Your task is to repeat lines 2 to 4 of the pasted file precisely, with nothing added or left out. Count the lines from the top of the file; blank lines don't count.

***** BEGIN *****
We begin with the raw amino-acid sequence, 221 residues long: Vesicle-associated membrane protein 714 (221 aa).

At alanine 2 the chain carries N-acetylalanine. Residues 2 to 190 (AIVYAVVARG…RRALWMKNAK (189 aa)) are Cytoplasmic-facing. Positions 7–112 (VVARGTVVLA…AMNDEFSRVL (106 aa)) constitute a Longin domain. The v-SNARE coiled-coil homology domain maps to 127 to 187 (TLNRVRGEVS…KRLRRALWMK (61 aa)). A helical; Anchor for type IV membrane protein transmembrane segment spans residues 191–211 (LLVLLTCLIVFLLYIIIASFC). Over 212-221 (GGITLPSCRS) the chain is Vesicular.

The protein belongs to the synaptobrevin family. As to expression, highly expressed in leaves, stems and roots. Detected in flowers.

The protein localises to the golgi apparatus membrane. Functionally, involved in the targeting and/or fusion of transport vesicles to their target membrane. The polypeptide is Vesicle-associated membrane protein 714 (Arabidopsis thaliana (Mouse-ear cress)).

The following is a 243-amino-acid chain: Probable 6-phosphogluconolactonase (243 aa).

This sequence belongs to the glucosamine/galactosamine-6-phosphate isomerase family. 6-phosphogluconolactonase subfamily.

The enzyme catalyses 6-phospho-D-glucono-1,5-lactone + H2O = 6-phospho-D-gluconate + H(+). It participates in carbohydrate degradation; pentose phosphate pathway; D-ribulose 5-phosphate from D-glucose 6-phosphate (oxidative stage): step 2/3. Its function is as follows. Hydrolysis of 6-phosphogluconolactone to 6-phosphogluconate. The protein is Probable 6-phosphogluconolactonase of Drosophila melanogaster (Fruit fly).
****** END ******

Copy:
At alanine 2 the chain carries N-acetylalanine. Residues 2 to 190 (AIVYAVVARG…RRALWMKNAK (189 aa)) are Cytoplasmic-facing. Positions 7–112 (VVARGTVVLA…AMNDEFSRVL (106 aa)) constitute a Longin domain. The v-SNARE coiled-coil homology domain maps to 127 to 187 (TLNRVRGEVS…KRLRRALWMK (61 aa)). A helical; Anchor for type IV membrane protein transmembrane segment spans residues 191–211 (LLVLLTCLIVFLLYIIIASFC). Over 212-221 (GGITLPSCRS) the chain is Vesicular.

The protein belongs to the synaptobrevin family. As to expression, highly expressed in leaves, stems and roots. Detected in flowers.

The protein localises to the golgi apparatus membrane. Functionally, involved in the targeting and/or fusion of transport vesicles to their target membrane. The polypeptide is Vesicle-associated membrane protein 714 (Arabidopsis thaliana (Mouse-ear cress)).